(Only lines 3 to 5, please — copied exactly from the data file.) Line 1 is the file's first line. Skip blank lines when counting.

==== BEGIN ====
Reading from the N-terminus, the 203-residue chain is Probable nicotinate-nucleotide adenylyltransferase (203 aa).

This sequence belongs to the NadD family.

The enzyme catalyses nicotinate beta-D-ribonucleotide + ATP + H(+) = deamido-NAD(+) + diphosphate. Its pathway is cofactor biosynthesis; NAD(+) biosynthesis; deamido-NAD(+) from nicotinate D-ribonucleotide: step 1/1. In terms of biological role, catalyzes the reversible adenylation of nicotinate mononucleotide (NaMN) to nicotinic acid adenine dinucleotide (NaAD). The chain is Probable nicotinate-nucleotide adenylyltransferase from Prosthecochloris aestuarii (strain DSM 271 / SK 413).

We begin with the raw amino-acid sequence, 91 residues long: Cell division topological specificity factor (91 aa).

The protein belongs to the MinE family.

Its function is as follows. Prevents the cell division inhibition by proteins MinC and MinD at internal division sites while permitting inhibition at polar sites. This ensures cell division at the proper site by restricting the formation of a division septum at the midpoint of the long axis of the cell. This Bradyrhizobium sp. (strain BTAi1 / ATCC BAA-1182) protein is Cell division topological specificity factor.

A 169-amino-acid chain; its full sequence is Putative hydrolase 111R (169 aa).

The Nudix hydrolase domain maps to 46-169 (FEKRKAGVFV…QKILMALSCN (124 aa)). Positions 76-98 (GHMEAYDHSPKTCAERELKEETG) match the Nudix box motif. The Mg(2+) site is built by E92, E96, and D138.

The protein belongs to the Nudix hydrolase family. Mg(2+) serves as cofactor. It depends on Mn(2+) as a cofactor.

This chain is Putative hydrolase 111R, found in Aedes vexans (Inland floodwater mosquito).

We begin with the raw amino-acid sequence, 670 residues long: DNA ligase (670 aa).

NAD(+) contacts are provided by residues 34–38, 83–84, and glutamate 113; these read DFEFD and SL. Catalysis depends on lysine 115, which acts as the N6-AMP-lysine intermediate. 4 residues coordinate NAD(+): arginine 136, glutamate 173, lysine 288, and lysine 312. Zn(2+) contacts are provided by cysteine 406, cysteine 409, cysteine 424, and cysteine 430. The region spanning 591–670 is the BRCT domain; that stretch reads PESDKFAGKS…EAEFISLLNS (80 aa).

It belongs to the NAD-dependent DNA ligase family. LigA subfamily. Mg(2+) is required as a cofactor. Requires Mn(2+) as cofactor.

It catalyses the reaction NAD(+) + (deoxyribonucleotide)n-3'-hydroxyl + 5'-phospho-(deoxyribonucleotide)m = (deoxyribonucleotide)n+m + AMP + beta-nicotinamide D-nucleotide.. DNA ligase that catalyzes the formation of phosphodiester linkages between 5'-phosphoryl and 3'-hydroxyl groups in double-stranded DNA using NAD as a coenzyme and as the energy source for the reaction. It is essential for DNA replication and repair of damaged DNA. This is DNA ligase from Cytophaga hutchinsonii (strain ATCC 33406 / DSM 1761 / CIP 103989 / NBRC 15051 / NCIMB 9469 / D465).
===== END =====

The enzyme catalyses nicotinate beta-D-ribonucleotide + ATP + H(+) = deamido-NAD(+) + diphosphate. Its pathway is cofactor biosynthesis; NAD(+) biosynthesis; deamido-NAD(+) from nicotinate D-ribonucleotide: step 1/1. In terms of biological role, catalyzes the reversible adenylation of nicotinate mononucleotide (NaMN) to nicotinic acid adenine dinucleotide (NaAD). The chain is Probable nicotinate-nucleotide adenylyltransferase from Prosthecochloris aestuarii (strain DSM 271 / SK 413).

We begin with the raw amino-acid sequence, 91 residues long: Cell division topological specificity factor (91 aa).

The protein belongs to the MinE family.